How speaking about mental health issues can help injured people

However, there is help out there for people who have experienced a life-changing injury and want to speak about their experience. Sometimes, with injuries that are difficult for the general public to see and understand, it may seem like there is no one out there who understands these ‘hidden disabilities’, but there are many support groups available to help people living with these conditions.

Vicky, now a representative of cauda equina organisation The Cauda Equina Champions Charity, initially found the charity she now works for a real lifeline of support when she was struggling. “I realised I wasn’t alone”, she said. “There were others out there who were dealing with the same things as me. I was able to ask them what coping strategies they used and often just sharing my worries helped me feel a little bit better. Also, when I was struggling with sleep at night, I could pop onto the Facebook support group and know that there would be someone there to talk to”.

James also found The Cauda Equina Champions Charity during his time in hospital, and has found the personal experience of those running the charity invaluable. “The founder Claire soon got in touch with me by phone and we spent about 40 minutes talking. I instantly felt relief that someone knew exactly what I was going through as she also suffers with CES. Claire then told me about several support groups the charity has online which I instantly joined and have kept in contact daily with fellow CES sufferers around the UK”.

CRPS UK, a charity that helps people experiencing complex regional pain syndrome, something that is still not fully understood even in the medical profession, found that offering a coffee and a chat to their service users had a remarkable effect on sufferers’ wellbeing.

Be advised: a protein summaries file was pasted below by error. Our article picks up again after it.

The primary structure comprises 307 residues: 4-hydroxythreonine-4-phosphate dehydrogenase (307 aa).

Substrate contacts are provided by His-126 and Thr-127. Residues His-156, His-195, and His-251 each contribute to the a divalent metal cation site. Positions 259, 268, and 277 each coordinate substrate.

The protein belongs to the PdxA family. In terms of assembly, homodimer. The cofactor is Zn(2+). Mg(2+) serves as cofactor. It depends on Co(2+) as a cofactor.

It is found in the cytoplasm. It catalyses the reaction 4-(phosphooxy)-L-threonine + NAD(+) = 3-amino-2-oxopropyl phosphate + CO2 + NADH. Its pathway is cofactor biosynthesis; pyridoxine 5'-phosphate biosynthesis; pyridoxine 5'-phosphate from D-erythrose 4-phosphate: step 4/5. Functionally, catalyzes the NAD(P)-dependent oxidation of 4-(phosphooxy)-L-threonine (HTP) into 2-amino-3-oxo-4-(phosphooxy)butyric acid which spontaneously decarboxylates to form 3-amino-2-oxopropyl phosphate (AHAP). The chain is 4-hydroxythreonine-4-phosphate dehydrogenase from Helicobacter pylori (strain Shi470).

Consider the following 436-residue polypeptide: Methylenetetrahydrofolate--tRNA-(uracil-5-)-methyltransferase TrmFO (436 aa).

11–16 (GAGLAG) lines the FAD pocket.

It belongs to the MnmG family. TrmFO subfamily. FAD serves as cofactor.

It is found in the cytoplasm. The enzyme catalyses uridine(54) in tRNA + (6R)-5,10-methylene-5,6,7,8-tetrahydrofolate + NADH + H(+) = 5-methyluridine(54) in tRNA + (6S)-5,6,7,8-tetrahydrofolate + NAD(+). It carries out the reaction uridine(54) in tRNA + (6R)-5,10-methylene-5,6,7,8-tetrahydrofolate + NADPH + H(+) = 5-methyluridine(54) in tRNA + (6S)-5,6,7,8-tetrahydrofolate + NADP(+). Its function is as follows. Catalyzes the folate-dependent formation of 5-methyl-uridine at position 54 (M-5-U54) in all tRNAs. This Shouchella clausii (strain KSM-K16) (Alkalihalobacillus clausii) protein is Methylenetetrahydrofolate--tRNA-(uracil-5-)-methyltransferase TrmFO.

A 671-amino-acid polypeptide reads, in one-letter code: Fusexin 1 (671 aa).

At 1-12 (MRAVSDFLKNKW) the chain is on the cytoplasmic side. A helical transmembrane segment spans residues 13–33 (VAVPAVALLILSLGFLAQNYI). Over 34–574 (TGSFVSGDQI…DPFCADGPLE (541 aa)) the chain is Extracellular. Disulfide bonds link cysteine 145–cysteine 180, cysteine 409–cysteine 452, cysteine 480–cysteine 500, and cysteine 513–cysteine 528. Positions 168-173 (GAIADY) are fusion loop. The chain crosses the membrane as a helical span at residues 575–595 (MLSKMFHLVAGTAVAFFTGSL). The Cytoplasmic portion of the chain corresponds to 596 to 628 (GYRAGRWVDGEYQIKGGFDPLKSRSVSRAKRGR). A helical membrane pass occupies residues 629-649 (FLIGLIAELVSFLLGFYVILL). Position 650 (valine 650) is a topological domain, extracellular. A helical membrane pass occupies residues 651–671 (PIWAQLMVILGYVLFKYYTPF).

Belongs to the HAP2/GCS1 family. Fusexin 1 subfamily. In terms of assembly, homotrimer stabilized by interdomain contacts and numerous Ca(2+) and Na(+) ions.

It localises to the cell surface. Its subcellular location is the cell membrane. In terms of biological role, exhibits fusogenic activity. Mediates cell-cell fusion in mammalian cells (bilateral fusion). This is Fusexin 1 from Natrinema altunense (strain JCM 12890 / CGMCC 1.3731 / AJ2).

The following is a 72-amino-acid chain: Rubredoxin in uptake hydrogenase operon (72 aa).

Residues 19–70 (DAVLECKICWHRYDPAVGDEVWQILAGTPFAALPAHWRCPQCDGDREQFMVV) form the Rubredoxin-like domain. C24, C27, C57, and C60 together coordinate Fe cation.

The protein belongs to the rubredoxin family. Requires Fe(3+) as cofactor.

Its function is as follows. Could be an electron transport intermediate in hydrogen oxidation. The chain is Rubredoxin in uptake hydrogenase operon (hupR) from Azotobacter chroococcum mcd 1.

One person who attended CRPS UK’s coffee mornings (started recently to help people during the coronavirus pandemic) said, “They say a trouble shared is a trouble halved, but being able to laugh about all sorts of things with people enduring similar problems, can make those difficulties melt away, for a little while at least”. Another added, “It’s better than any medicine. Spend a couple of hours with some very special people to have a laugh and a chat. They have become like extended family. Better than family actually, because they understand your pain!”

Whatever injuries people are experiencing, chances are there are people who are willing to speak about it. Whether that is The Cauda Equina Champions Charity, CRPS UK, Headway or The Silverlining Charity for people with brain injury, the SIA for people with a spinal cord injury, there are so many charitable organisations out there who want to help people who may be struggling.


Talking about mental health issues is not easy, especially when you and those close to you are coming to terms with a life-changing injury. As James said about his experience, “Initially I struggled to talk about it; I went through an initial feeling of shock, ‘why has this happened to me?’ I struggled to come to terms with it. Even today it still has not sunk in properly”.

However, as we have demonstrated here, if you have experienced a catastrophic and life-changing injury, there are people out there who you can talk to. Our team, for example, is dedicated to delivering a Team Around the Client approach for our clients, ensuring that they have the right support group built around their ongoing needs.

Find out more about how support workers can help people living with mental health issues after injury, and what is being done to improve the understanding of these issues in the profession, by reading our blog on the subject here.

Mental health issues are challenging, and can serve to make life with an ongoing injury very difficult. However, it is important for people who find themselves in these situations to find the right people to talk with. You can be certain that they are there to hear you.


Listen to our podcast where we spoke to Nick, James and Nicola Cale – a case manager at CCMS who is involved with the Silverlining Charity – about the mental health issues which affect people living with long-term injury.


If you want to find out more about seeking support with an injury, or if you are considering making a claim for compensation, please contact our specialist personal injury team today.

0800 923 2068     Email uspi.enquiries@roydswithyking.com